Four U.S. consumer groups criticized Microsoft Corp.'s Windows XP operating system on Tuesday, saying the software giant was again using the anti-competitive tactics that have tied it up in court for three years. 

In a joint statement, the Consumer Federation of America, Consumers Union, Media Access Project, and U.S. Public Interest Research Group, complained that the new operating system ''advances the company's illegal anti-competitive practices and harms the nation's consumers.'' 

``Activities such as communications, commerce, streaming audio/visual applications, and on-line services are, at the present, vigorously competitive,'' the groups said in a statement. ``These essential areas of the 21st Century economy will be threatened, and consumers harmed, if Windows XP and its tightly bundled version of Internet software hits shelves as planned.'' 

Microsoft spokesman Jim Desler denied the accusation. Windows XP, which is due for release on Oct. 25, ``is a product that offers great benefits for consumers and is critically important to the computer industry,'' he said. 

The complaint from the consumer groups comes less than a week after attorneys general of Vermont and five other states added their support to the government's antitrust case and also expressed concerns about how Windows XP will affect competition in the software industry.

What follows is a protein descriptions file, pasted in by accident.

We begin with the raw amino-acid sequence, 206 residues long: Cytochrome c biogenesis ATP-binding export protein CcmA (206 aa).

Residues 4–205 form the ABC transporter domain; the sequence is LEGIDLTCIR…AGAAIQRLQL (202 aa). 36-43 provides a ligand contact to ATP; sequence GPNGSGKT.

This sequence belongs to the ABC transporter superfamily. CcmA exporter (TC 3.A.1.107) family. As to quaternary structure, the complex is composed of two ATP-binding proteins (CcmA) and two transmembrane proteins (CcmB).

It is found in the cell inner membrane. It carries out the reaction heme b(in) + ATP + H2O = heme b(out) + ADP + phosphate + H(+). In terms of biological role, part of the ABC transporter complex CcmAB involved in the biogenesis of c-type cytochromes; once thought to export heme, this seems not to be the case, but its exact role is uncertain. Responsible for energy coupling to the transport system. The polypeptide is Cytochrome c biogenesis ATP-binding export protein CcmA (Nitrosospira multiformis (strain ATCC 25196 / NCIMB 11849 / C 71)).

In a related development, a spokeswoman for the Justice Department confirmed on Tuesday that antitrust regulators from the United States and Europe briefed each other on their respective Microsoft antitrust cases during meetings in Washington on Monday. 

European regulators are pursuing an investigation separate from the U.S. case, focused on whether Microsoft has tried to monopolize the market for computer servers and media-playing software. 

The consumer groups, meanwhile, said they will outline their objections to Windows XP at a press conference scheduled for Wednesday, along with their proposal for sanctions against Microsoft. 

U.S. District Court Judge Colleen Kollar-Kotelly is expected to hold hearings early next year to determine what remedies should be imposed on Microsoft to prevent future antitrust violations. Some state attorneys general have expressed concerns that some of the features in the new operating system, such as a media player and instant messaging, could hurt competition in the software business.